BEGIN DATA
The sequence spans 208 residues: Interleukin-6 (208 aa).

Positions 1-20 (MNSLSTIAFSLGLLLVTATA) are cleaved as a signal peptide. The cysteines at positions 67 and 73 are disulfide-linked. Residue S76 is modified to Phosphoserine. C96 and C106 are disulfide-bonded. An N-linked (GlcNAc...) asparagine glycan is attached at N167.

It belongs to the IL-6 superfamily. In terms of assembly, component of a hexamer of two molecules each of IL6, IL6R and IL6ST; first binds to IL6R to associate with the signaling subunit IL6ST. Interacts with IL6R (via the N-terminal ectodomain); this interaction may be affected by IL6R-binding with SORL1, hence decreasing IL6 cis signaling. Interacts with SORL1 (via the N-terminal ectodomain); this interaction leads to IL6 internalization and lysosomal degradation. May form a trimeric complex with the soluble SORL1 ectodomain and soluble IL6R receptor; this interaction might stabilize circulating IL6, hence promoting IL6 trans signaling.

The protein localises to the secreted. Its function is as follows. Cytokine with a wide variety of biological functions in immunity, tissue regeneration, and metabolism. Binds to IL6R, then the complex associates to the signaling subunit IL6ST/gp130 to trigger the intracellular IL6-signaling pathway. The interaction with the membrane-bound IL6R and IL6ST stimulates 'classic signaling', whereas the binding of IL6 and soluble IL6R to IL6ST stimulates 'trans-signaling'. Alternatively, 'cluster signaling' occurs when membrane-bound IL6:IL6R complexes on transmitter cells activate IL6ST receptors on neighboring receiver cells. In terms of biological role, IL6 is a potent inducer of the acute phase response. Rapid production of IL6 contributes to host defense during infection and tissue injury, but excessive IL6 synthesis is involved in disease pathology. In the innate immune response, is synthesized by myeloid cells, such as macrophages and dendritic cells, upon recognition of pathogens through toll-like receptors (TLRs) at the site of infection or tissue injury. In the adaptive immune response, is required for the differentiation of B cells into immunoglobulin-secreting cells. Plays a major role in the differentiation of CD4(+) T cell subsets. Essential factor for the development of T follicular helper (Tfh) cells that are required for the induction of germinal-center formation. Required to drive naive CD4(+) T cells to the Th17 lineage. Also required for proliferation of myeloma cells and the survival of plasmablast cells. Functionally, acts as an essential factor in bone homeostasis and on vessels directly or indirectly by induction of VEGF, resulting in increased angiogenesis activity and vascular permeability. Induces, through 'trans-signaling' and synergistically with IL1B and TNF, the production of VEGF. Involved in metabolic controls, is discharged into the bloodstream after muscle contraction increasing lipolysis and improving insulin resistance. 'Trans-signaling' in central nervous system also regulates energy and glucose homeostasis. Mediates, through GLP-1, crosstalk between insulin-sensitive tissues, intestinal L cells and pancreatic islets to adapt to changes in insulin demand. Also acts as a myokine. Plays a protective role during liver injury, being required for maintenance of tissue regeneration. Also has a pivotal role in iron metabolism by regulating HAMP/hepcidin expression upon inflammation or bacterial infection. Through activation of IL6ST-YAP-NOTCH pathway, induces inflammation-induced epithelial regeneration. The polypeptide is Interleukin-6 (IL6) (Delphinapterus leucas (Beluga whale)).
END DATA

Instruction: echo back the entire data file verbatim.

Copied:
The sequence spans 208 residues: Interleukin-6 (208 aa).

Positions 1-20 (MNSLSTIAFSLGLLLVTATA) are cleaved as a signal peptide. The cysteines at positions 67 and 73 are disulfide-linked. Residue S76 is modified to Phosphoserine. C96 and C106 are disulfide-bonded. An N-linked (GlcNAc...) asparagine glycan is attached at N167.

It belongs to the IL-6 superfamily. In terms of assembly, component of a hexamer of two molecules each of IL6, IL6R and IL6ST; first binds to IL6R to associate with the signaling subunit IL6ST. Interacts with IL6R (via the N-terminal ectodomain); this interaction may be affected by IL6R-binding with SORL1, hence decreasing IL6 cis signaling. Interacts with SORL1 (via the N-terminal ectodomain); this interaction leads to IL6 internalization and lysosomal degradation. May form a trimeric complex with the soluble SORL1 ectodomain and soluble IL6R receptor; this interaction might stabilize circulating IL6, hence promoting IL6 trans signaling.

The protein localises to the secreted. Its function is as follows. Cytokine with a wide variety of biological functions in immunity, tissue regeneration, and metabolism. Binds to IL6R, then the complex associates to the signaling subunit IL6ST/gp130 to trigger the intracellular IL6-signaling pathway. The interaction with the membrane-bound IL6R and IL6ST stimulates 'classic signaling', whereas the binding of IL6 and soluble IL6R to IL6ST stimulates 'trans-signaling'. Alternatively, 'cluster signaling' occurs when membrane-bound IL6:IL6R complexes on transmitter cells activate IL6ST receptors on neighboring receiver cells. In terms of biological role, IL6 is a potent inducer of the acute phase response. Rapid production of IL6 contributes to host defense during infection and tissue injury, but excessive IL6 synthesis is involved in disease pathology. In the innate immune response, is synthesized by myeloid cells, such as macrophages and dendritic cells, upon recognition of pathogens through toll-like receptors (TLRs) at the site of infection or tissue injury. In the adaptive immune response, is required for the differentiation of B cells into immunoglobulin-secreting cells. Plays a major role in the differentiation of CD4(+) T cell subsets. Essential factor for the development of T follicular helper (Tfh) cells that are required for the induction of germinal-center formation. Required to drive naive CD4(+) T cells to the Th17 lineage. Also required for proliferation of myeloma cells and the survival of plasmablast cells. Functionally, acts as an essential factor in bone homeostasis and on vessels directly or indirectly by induction of VEGF, resulting in increased angiogenesis activity and vascular permeability. Induces, through 'trans-signaling' and synergistically with IL1B and TNF, the production of VEGF. Involved in metabolic controls, is discharged into the bloodstream after muscle contraction increasing lipolysis and improving insulin resistance. 'Trans-signaling' in central nervous system also regulates energy and glucose homeostasis. Mediates, through GLP-1, crosstalk between insulin-sensitive tissues, intestinal L cells and pancreatic islets to adapt to changes in insulin demand. Also acts as a myokine. Plays a protective role during liver injury, being required for maintenance of tissue regeneration. Also has a pivotal role in iron metabolism by regulating HAMP/hepcidin expression upon inflammation or bacterial infection. Through activation of IL6ST-YAP-NOTCH pathway, induces inflammation-induced epithelial regeneration. The polypeptide is Interleukin-6 (IL6) (Delphinapterus leucas (Beluga whale)).